The University of Lagos also known as the Lagoon light house has been in the news in recent times with attendant adverse consequences for her image as the university of ‘first choice’ and the nation’s pride, as well as the worrisome signal of the sacrifice of the time honoured traditions of the academia.
In the exchanges that have come out on the issues raised, it is evident that apart from the decadence being unearthed, truth and integrity that should be jealously guarded are made to suffer on the altar of sycophancy and the desire for ingratiation.
Three main interventions in the social media have been made in response to an advertorial published in June this year. These are by Dr. Laja Odukoya, Professor Ojikutu and Professor Okanlanwon in his Unilag History notes series. All of these have been demonstrably pro management and anti- council. They all give the impression that while management had been right, council had been either over bearing or meddlesome. This makes it inevitable to take a second look at the saga with a view to striking a balance.
A new council was inaugurated by the visitor to the university after the expiration of the Professor Jerry Gana led council in 2017. This new council was headed by Dr. Wale Babalakin (LLB) Lagos, LLM, Ph.D. Cambridge, SAN, OFR. Since the tenure of the council also coincided with the expiration of the tenures of principal officers of the university, it has been the lot of the council to appoint them. To this end, the council has had the duty of appointing the vice chancellor, the bursar as well as the university librarian. The council’s composition is stipulated by the University Act. The Act requires the federal government to nominate some members to represent special interest and that their nomination should as much as possible, reflect the geopolitical zone of the federation.
On commencing its duties, council headed by Dr Babalakin, made some worrisome discoveries and this led the council to institute a fact-finding committee to investigate. This was the Dagari Committee. While this was going on, there was a force majeur. This was the partial collapse of the multi- storey university library under construction. The vice chancellor thereafter constituted a committee to probe the circumstances leading to the collapse albeit without consultation with Council.
The council also instituted a committee of its own headed by a Professor of Law, Professor P.K. Fogam. It was discovered that the head of the vice chancellor-constituted committee, Professor Duro Oni, had participated in the process for the award of the contract for the construction of the library. The simultaneous institution of two committees to probe the same issue generated some bad blood between council and management. This was however resolved and the council’s committee eventually carried out the investigation.
These two committees made startling revelations. Arising from the revelations, council decided to ask for explanations from management in exercising its statutory prerogatives. It is from this stage that hell appeared to have been let loose on the university. So bad was the situation that a group of concerned people took an advertorial in the Guardian of June 26, to set the issues in a proper perspective. The perceived anomalies unearthed by the council committees have been well laid out by the above stated advertorial not to require belaboring.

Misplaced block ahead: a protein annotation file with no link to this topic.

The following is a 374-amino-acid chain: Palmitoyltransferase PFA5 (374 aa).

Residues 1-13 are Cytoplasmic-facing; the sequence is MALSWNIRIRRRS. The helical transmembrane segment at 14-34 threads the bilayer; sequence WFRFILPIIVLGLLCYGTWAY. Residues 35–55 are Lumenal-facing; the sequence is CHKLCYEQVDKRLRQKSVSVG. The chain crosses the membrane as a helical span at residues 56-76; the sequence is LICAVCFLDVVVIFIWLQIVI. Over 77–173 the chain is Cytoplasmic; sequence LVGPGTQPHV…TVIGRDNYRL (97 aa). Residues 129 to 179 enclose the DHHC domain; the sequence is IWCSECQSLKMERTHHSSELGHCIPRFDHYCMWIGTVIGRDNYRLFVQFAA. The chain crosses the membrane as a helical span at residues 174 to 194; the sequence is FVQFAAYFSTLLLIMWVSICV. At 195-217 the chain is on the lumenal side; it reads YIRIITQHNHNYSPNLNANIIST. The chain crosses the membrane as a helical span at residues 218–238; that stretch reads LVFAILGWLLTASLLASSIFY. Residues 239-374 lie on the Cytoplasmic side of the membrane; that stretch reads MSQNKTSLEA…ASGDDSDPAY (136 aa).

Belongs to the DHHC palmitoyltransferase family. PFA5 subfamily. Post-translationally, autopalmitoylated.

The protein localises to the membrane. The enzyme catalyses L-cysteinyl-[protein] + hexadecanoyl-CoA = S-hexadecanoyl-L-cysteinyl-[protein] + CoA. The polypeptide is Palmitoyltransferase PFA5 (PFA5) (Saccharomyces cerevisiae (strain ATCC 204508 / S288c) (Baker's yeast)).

The latest in the series of intervention is the representation of Professor Yomi Okanlawon in his University of Lagos historical note series. This was posted on July 4. In it, he also towed the line of the earlier two contributors by identifying council as the trouble maker in the ongoing situation in the university and called on council to borrow a leave from a publication by Professor Okebukola about how to run a successful council.
As an academic, the accusation of impersonation against the Pro-Chancellor ridicules the intellect of the accusers. This is because to be able to make this accusation with a modicum of credibility, they, the accusers, would have had to show that the Pro-Chancellor, in applying for the job of Pro-Chancellor, made this claim in the Curriculum vitae that he submitted. It is a fundamental principle of Law that he who alleges must prove. To the best of one’s knowledge, people do not apply for appointment to the council to government. The appointment is made by government strictly on its own discretion. Only internally elected members have the opportunity to campaign to their colleagues for election. Even at that, they do not supply any CV to make any claim. Secondly, to what end will Babalakin make a false claim about his state of origin? There is nothing to indicate that his not from Ekiti State.
The authors of the intervention on the social media have accused the Pro-Chancellor of sponsoring the publication in the Guardian of June 26, by concerned stakeholders who are more than competent to intervene without being goaded to do so. However, in their post, those who made these postulations have not left even anybody with kindergarten pupil brain in doubt that they are errand boys of management.
The case of Professor Ojikutu needs no effort to establish. As the chairman of the Governing Board of the Distance Learning Institute of the University, he is a direct appointee of the vice chancellor.
He therefore, by implication, does not see anything wrong with the vice chancellor going beyond his legal limit of approval to give travel grants with local running cost for overseas trips against extant rules. For somebody who knows the university has no tolerance for impunity to still be blaming council for doing its job defies explanation. Impunity by explanation is exemption from the consequences of wrong doing.